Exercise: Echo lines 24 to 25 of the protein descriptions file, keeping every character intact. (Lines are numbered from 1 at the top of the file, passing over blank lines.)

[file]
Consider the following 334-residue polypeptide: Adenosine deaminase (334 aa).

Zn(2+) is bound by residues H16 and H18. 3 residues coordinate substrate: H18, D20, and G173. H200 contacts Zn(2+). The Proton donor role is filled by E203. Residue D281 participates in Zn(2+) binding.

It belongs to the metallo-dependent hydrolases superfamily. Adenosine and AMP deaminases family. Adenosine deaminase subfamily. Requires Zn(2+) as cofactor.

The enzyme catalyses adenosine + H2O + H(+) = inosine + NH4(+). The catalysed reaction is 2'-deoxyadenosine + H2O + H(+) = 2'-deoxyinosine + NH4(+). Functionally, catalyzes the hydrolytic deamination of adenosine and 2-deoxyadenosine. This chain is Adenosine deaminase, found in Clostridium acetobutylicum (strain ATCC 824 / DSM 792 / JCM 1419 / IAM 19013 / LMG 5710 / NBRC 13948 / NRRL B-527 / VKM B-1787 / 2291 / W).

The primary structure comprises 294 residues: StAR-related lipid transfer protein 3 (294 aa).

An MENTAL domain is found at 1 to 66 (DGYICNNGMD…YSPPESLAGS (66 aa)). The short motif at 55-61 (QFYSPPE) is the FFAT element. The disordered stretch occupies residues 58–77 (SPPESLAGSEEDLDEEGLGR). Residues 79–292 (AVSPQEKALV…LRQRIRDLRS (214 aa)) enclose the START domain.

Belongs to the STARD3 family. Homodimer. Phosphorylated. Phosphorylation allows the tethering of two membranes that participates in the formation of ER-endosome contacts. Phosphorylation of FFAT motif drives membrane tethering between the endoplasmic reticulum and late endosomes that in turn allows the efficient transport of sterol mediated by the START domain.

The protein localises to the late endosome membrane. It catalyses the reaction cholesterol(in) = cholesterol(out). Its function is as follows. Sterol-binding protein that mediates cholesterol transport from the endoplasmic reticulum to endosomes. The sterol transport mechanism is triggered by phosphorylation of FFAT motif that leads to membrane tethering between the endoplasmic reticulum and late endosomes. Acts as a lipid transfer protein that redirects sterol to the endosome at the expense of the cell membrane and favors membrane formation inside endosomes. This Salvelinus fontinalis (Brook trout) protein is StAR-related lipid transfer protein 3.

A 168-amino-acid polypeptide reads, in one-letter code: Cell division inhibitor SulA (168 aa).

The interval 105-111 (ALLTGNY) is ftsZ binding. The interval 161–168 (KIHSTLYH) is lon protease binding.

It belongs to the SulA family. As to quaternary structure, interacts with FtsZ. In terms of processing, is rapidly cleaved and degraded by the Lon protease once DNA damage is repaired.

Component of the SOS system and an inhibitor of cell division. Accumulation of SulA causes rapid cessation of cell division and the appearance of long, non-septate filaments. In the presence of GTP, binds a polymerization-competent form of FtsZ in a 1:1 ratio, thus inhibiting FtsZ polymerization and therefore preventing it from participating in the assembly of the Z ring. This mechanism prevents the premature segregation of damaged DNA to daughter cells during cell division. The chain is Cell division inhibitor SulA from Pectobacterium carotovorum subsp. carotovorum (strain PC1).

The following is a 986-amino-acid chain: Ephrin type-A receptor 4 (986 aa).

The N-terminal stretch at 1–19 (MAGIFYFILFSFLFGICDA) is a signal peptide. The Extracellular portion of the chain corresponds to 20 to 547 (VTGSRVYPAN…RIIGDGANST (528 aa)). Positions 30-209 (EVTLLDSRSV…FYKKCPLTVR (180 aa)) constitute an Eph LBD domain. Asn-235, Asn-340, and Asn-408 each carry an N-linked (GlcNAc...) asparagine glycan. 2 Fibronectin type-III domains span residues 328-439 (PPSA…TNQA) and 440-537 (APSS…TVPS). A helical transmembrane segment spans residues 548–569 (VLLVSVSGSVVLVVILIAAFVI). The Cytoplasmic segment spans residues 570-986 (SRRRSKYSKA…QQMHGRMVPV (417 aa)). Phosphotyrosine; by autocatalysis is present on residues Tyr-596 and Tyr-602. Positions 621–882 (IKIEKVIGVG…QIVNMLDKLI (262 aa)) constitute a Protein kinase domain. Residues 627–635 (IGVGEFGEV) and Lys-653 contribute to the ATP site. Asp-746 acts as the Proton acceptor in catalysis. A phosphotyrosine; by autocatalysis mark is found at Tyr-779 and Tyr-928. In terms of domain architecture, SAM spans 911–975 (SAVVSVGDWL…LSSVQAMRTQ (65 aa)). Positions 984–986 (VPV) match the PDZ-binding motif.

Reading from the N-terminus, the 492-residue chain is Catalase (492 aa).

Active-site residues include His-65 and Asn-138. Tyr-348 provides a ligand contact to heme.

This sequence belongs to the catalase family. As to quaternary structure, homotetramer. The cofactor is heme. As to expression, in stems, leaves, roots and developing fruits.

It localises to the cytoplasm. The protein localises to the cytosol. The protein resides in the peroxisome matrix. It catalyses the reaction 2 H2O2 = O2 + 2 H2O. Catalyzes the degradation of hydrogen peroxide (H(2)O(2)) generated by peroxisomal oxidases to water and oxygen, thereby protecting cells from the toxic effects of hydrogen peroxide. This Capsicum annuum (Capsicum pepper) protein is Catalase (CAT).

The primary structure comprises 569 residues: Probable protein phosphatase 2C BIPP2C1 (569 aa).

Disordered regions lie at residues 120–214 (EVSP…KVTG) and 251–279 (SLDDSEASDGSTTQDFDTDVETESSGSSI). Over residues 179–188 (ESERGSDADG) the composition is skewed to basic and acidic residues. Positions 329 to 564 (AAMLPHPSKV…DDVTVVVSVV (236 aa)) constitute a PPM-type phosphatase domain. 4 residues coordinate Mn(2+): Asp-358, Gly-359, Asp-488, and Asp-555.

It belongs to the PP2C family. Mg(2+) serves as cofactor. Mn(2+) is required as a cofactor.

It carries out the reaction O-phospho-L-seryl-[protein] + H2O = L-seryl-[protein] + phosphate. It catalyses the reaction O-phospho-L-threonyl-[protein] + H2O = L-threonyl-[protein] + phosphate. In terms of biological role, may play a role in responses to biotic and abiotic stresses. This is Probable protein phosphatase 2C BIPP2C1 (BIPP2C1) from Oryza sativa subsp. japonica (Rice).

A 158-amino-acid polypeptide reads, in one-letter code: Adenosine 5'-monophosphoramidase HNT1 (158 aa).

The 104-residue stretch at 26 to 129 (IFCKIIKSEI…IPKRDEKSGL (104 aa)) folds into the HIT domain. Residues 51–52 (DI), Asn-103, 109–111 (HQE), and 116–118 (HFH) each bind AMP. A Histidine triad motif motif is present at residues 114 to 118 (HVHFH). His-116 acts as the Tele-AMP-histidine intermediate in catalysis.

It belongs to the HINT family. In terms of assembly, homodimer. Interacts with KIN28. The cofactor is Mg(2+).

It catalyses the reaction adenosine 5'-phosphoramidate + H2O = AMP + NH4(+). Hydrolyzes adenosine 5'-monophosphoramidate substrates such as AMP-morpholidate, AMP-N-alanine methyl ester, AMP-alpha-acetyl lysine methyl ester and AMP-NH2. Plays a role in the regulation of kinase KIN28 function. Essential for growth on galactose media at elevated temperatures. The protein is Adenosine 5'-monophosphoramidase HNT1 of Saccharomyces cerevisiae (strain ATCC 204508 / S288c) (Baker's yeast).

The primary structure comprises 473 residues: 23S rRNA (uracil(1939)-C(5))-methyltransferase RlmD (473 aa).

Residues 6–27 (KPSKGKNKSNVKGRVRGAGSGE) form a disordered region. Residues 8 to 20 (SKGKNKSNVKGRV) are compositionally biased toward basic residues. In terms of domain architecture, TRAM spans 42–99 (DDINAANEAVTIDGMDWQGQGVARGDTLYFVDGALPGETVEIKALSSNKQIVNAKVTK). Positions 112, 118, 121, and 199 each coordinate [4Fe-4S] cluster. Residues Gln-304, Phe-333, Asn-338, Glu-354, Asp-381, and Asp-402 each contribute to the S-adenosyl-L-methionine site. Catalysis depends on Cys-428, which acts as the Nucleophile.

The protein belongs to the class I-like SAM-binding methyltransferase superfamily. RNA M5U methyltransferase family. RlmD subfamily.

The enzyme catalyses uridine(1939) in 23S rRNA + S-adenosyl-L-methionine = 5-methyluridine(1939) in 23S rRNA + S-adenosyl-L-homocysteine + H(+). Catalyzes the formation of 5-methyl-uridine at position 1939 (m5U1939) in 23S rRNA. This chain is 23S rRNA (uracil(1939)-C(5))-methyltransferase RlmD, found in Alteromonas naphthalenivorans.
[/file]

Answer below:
The 104-residue stretch at 26 to 129 (IFCKIIKSEI…IPKRDEKSGL (104 aa)) folds into the HIT domain. Residues 51–52 (DI), Asn-103, 109–111 (HQE), and 116–118 (HFH) each bind AMP. A Histidine triad motif motif is present at residues 114 to 118 (HVHFH). His-116 acts as the Tele-AMP-histidine intermediate in catalysis.

It belongs to the HINT family. In terms of assembly, homodimer. Interacts with KIN28. The cofactor is Mg(2+).